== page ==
The manner in which marijuana charges in Las Vegas and throughout the country are handled has altered considerably over the past few years. Some cities have decriminalized small amounts of marijuana, while others have made it entirely legal. Nevada has authorized the medical use of marijuana for certain patients, among other things.
However, any person accused of possessing, trafficking, selling, or cultivating marijuana in Nevada may be charged with severe criminal penalties regardless of whether or not he has a valid registration certification. Marijuana is still a Schedule I drug under federal law and must be handled carefully. If you're facing marijuana charges in Las Vegas, Clark County, or Nevada, contact our drug defense attorney
at The Spartacus Law Firm for a free consultation.
The Nevada Uniform Controlled Substances Act defines marijuana in Nevada Revised Statute Section 453.096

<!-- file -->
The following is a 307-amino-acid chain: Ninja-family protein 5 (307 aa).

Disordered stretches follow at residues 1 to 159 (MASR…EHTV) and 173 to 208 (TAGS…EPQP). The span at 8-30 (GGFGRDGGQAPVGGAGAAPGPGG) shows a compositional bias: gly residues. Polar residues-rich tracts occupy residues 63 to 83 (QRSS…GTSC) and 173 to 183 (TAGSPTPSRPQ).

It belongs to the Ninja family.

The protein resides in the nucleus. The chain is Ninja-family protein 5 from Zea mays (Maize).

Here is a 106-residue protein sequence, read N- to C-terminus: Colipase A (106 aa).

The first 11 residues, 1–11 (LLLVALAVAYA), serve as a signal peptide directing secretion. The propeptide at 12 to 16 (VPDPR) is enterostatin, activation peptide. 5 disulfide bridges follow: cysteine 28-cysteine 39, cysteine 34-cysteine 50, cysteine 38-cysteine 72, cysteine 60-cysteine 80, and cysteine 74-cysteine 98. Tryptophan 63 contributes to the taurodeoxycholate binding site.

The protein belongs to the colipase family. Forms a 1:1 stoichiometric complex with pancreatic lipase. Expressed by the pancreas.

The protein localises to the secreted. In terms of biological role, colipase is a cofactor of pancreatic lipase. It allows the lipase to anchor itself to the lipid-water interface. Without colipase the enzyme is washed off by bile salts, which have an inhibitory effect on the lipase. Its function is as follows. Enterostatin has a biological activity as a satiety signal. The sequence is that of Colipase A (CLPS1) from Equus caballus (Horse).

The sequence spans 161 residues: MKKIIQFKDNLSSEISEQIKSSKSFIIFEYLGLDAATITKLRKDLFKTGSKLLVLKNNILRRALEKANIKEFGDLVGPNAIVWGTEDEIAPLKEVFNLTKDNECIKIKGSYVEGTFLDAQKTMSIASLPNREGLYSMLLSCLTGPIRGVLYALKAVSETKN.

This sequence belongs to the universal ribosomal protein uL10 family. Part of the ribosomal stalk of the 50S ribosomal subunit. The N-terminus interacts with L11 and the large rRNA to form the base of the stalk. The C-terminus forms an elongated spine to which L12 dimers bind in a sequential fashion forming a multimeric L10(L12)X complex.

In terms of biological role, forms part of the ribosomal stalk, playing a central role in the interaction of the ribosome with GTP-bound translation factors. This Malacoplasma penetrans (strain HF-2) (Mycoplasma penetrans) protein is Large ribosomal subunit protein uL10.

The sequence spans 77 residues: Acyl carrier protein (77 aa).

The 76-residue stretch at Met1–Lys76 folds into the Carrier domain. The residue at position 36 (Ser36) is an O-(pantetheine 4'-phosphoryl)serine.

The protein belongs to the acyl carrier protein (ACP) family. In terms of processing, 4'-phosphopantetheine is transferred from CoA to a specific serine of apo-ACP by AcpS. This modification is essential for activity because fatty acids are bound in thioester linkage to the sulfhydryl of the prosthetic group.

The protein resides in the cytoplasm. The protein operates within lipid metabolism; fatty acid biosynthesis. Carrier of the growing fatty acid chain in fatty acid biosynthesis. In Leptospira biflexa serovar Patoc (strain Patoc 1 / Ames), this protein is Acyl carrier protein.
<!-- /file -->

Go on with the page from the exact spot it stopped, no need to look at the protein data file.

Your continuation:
as follows: "Marijuana" refers to all parts of any plant of the genus Cannabis, whether growing or not, including the seeds and resin extracted from any part of the plant. It also includes extracts from the plant, such as oil, hashish and kief.
The mature stems of the plant, fiber extracted from the stems, oil or cake manufactured from the seeds of the plant, any other compound, manufacture, salt, derivative, mixture or preparation of mature stems (except resin extracted therefrom), fiber, oil or cake (including sterilized seed which is unable to germinate), and any other component that is found in marijuana but not listed above are included.
Despite the fact that marijuana is still unlawful in Nevada, the state's legislation sets out numerous penalties for individuals who possess, sell, grow, or traffic it. Depending on certain elements of the crime, the fines involved with these infractions can range from minor to some of the most severe felonies